A related concept is the notion of aveira lishma (a pious sin),[13] whereby one violates the Torah for a noble and holy purpose.[14] Classical rabbinic examples of this phenomenon are the sexual relations that Yael had with Sisera[15] and Queen Esther with King Acheshveirosh. Although these sexual liaisons were forbidden according to Talmudic law, they were pursued with righteous intent to save the Jewish people from death and destruction.

However, these Talmudic examples have always been regarded as rare exceptions to the prevailing halachic norm. Thus, we need to ask what was the Mei Hashiloach’s intention in invoking these precedents as exemplifying the religious worldview of the Yehuda paradigm in his religious typology? Did the Mei Hashiloach actually advocate religious antinomianism (breaking Halacha) in practice (albeit in unique circumstances)? Or did he merely entertain this notion in theory?  Most importantly, what bearing does the Mei Hashiloach have on the contemporary halachic crisis?

Indeed, there is an ongoing raging debate about the Mei Hashiloach’s views about Halacha and antinomianism.[16] This is not merely a dispassionate theoretical debate taking place among ivory tower academics; rather it is a deeply passionate and personal debate where personal ideology and scholarly inquiry comingle and influence each other.

Both sides agree that on practical level, there is no evidence whatsoever that the Mei Hashiloach himself ever violated any Halacha or engaged in any other type of antinomian behavior or “holy sinning.”[17] The question is whether the Mei Hashiloach was essentially a radical religious thinker who was very careful to couch his radical ideas in conservative language in order to conceal his subversive message;[18] or whether he was essentially a traditional religious figure whose wider theological horizons of thought was belied by his staunch halachic practice.[19] In truth, it is possible that he was a complex dialectical thinker whose religious weltanschauung balanced divergent ideas and competing truths. He may have entertained certain radical notions on a theoretical level, but his theological radicalism was held in check by an absolute commitment to Halacha in practice.[20]

However, what concerns us is not what the Mei Hashiloach himself actually held, but how his ideas relate to the contemporary Halachic crisis.  We will explore this further in the next essay.


[1] See the articles published in Adam Mintz, Lawrence Schiffman and Robert S. Hirt, eds., Jewish Spirituality and Divine Law (Jersey City, NJ: Ktav, 2005); See also the article by Barbara Bensoussan, “Rekindling the Flame: Neo-Chassidus Brings the Inner Light of Torah to Modern Orthodoxy,” Jewish Action, vol. 75, no. 4 (Dec. 2014): 20-29; and Binyamin Ehrenkranz, “Embracing Chassidus: Q. & A. with Rabbi Moshe Weinberger,” Ibid., 30-33.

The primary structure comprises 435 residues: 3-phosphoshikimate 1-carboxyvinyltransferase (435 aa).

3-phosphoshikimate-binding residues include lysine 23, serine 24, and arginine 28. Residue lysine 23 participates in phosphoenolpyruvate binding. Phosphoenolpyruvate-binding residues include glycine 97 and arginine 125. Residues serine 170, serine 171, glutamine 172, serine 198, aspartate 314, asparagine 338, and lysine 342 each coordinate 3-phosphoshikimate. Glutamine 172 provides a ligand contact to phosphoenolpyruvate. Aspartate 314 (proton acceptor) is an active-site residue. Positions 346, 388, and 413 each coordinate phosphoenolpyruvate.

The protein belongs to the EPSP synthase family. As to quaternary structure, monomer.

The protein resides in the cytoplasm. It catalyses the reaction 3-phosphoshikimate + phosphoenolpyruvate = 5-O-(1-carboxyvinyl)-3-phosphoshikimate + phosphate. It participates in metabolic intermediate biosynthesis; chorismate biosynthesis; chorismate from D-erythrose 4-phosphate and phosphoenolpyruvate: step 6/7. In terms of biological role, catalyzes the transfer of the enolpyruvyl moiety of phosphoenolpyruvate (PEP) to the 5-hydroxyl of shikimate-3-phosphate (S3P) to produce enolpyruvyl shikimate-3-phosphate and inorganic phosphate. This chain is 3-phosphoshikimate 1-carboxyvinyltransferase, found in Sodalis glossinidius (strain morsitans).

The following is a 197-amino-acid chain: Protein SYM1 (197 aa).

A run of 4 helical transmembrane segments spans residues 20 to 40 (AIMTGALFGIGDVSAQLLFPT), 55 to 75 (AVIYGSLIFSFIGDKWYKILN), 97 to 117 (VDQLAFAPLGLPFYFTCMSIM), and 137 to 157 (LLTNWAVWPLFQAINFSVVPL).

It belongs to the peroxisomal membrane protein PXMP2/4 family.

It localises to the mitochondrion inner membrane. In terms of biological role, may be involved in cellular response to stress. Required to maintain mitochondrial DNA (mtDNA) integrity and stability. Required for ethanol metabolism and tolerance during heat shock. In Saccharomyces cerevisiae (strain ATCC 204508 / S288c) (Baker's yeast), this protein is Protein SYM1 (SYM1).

[2] Abraham Joshua Heschel, God in Search of Man: A Philosophy of Judaism (NY: Farrar, Straus and Cudahy, 1955), 326.

[3] See Mei HaShiloach, Volume 1, Shemot 20:2, s.v. Anochi.

[4] Ibid., Vayikra 26:3, s.v. Im.

[5] See, for example, Mei HaShiloach, Vol. 1, Bereshit 23:1 s.v. Vayiheyu;  Ibid., Shemot 34:17, s.v. Elohei; Ibid., Bamidbar 2:1, s.v. Vayiseu; Ibid., 23:23 s.v. Ka’eit; Ibid., 36:5, s.v. Kein; Ibid., Tractate Shabbat 22b s.v. Hanacha; Ibid., Vol. 2, Shemot 6:23, s.v. Vayikach; Ibid., Bamidbar 9:2, s.v. Vya’asu.

[6] For on analysis of the Yosef vs. Yehuda typology in the Izbica tradition, see Shaul Magid, Hasidism on the Margin: Reconciliation, Antinomianism, and Messianism in Izbica/Radzin Hasidism (Madison: The University of Wisconsin Press, 2003), 169-184;  Ora Wiskind-Elper, Wisdom of the Heart: The Teachings of Rabbi Ya’akov of Izbica-Radzyn (Philadelphia: The Jewish Publication Society, 2010), chap. 2.

[7] Mei HaShiloach, Vol. 1, Bereshit 37:1 s.v. V’zeh; English translation by Shaul Magid, Hasidism on the Margin, 172-173.

[8] See above footnote #5.

[9] See Yevamot 90b; Mishne Torah, Hilchot Yesodei Hatora 9:3.

[10] Mishna Brachot 9:5.

[11] Tehillim 119:126.

[12] Mishna Brachot 9:5; Talmud Brachot 63a; See also tractates Yoma 69a; Gitin 60a; Temura 14b; Tamid 27b.

[13] See Nazir 23b; Horayot 10b.

[14] For an overview of the concept of Avera Lishma, see Yuval Blankovsky, Sin for the Sake of God: A Tale of a Radical Idea in the Talmudic Literature (Jerusalem: Magnes Press, 2017) [Hebrew]; Rabbi Asher Weiss, “Gedola avera lishma,” 2016 lecture (in Hebrew), accessible online:; Alexander Klein “Gedola avera lishma,”  Shma’atin 181 (2012): 133-150; Zvi Heber “Avera le-shem shamayim,”  Ma’aliyot 21 (1999): 205-227; David Bashevkin, Sin•a•gogue: Sin and Failure in Jewish Thought (Boston: Cherry Orchard Books, 2019), chap. 5.